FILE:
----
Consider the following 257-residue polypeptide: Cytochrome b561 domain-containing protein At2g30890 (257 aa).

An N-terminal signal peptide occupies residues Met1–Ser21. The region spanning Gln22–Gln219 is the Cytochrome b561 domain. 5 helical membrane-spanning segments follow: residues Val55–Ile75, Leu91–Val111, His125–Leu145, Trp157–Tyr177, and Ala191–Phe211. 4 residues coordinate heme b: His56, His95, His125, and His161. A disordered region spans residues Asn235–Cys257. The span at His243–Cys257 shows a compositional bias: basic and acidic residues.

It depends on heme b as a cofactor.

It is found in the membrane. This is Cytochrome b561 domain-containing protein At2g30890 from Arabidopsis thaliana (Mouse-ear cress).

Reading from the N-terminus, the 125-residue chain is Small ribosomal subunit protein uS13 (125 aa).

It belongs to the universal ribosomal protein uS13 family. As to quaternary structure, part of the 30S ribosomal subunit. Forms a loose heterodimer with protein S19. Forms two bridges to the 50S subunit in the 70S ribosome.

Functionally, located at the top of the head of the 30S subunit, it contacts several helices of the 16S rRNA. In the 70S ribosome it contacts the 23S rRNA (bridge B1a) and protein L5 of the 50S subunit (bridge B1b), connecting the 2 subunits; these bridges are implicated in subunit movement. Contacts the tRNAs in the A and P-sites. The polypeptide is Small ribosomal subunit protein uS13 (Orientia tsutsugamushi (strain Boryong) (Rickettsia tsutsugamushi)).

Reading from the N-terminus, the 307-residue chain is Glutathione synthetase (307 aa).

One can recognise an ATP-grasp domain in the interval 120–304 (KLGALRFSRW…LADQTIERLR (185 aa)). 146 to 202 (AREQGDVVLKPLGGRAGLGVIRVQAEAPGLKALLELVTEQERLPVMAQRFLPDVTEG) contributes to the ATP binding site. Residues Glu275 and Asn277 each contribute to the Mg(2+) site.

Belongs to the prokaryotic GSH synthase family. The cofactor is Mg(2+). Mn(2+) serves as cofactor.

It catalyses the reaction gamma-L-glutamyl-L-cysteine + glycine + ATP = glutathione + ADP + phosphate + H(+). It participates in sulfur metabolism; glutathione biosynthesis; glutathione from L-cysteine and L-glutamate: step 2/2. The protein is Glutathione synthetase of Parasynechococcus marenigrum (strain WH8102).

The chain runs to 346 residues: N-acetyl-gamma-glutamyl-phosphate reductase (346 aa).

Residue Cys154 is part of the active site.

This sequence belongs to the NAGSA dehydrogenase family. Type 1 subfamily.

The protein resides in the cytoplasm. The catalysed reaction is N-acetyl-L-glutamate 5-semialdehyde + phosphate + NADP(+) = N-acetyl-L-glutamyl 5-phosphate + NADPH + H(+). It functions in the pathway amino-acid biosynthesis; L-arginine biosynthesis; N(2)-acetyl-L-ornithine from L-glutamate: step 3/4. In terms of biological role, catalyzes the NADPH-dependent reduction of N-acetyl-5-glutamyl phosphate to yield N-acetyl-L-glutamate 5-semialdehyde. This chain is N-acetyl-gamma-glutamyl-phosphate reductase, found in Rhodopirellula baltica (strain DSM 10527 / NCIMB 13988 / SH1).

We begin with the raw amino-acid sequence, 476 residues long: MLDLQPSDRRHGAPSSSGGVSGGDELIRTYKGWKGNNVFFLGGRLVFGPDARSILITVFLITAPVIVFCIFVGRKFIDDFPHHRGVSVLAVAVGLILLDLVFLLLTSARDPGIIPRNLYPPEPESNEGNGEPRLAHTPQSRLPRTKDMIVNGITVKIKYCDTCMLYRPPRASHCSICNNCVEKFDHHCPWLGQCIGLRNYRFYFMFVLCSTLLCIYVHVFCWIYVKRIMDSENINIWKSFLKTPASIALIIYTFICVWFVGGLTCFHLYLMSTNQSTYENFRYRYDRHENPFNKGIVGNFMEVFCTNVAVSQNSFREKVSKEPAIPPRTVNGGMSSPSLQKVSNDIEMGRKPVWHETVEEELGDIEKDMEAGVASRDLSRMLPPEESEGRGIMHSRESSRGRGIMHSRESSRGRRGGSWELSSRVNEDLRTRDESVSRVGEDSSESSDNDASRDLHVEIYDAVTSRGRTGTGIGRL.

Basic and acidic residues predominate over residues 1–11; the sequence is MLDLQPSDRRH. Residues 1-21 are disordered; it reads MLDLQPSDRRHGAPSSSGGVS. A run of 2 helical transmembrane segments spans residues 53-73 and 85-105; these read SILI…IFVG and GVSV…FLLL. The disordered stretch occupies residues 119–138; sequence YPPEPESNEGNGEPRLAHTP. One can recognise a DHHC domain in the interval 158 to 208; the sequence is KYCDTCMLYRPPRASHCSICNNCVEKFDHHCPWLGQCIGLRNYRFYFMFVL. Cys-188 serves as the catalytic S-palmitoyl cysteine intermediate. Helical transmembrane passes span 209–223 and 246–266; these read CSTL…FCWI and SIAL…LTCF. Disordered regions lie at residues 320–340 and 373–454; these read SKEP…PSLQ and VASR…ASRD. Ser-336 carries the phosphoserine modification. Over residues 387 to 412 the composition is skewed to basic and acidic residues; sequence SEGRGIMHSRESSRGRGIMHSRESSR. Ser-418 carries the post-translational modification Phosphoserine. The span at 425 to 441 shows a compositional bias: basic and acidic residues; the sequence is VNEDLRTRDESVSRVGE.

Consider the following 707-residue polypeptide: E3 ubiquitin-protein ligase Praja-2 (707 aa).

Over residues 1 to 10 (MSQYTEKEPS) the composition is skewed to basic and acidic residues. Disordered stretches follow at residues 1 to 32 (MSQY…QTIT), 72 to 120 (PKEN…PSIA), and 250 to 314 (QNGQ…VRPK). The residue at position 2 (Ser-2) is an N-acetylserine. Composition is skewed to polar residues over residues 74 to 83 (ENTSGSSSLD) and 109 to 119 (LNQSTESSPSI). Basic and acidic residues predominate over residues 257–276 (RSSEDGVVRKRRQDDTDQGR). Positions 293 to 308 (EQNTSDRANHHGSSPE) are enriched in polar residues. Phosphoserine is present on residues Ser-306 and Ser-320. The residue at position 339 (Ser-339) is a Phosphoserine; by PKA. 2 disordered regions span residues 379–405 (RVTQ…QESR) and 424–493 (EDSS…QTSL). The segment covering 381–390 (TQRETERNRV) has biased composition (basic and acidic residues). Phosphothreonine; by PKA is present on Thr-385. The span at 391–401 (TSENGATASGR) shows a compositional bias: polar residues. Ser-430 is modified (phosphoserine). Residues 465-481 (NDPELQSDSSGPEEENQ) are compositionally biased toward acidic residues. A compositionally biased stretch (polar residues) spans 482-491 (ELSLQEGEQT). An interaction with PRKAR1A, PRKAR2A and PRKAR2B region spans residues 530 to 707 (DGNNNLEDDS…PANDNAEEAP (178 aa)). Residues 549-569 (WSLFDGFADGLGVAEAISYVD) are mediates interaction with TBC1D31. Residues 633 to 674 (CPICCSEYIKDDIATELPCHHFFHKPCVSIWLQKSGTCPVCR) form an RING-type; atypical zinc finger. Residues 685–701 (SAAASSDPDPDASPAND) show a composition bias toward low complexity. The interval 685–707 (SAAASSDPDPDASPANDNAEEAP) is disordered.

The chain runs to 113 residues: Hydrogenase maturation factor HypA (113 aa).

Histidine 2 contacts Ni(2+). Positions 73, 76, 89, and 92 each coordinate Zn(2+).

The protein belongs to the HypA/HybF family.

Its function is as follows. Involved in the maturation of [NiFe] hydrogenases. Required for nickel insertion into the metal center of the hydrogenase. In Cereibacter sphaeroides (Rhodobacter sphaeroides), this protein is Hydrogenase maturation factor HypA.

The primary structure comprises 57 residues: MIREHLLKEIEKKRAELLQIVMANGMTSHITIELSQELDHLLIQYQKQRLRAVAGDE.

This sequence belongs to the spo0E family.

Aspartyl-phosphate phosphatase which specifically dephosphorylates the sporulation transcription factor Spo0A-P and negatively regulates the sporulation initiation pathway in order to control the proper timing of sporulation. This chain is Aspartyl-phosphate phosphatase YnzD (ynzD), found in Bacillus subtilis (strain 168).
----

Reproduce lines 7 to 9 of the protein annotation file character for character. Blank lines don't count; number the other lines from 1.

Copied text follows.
Functionally, located at the top of the head of the 30S subunit, it contacts several helices of the 16S rRNA. In the 70S ribosome it contacts the 23S rRNA (bridge B1a) and protein L5 of the 50S subunit (bridge B1b), connecting the 2 subunits; these bridges are implicated in subunit movement. Contacts the tRNAs in the A and P-sites. The polypeptide is Small ribosomal subunit protein uS13 (Orientia tsutsugamushi (strain Boryong) (Rickettsia tsutsugamushi)).

Reading from the N-terminus, the 307-residue chain is Glutathione synthetase (307 aa).

One can recognise an ATP-grasp domain in the interval 120–304 (KLGALRFSRW…LADQTIERLR (185 aa)). 146 to 202 (AREQGDVVLKPLGGRAGLGVIRVQAEAPGLKALLELVTEQERLPVMAQRFLPDVTEG) contributes to the ATP binding site. Residues Glu275 and Asn277 each contribute to the Mg(2+) site.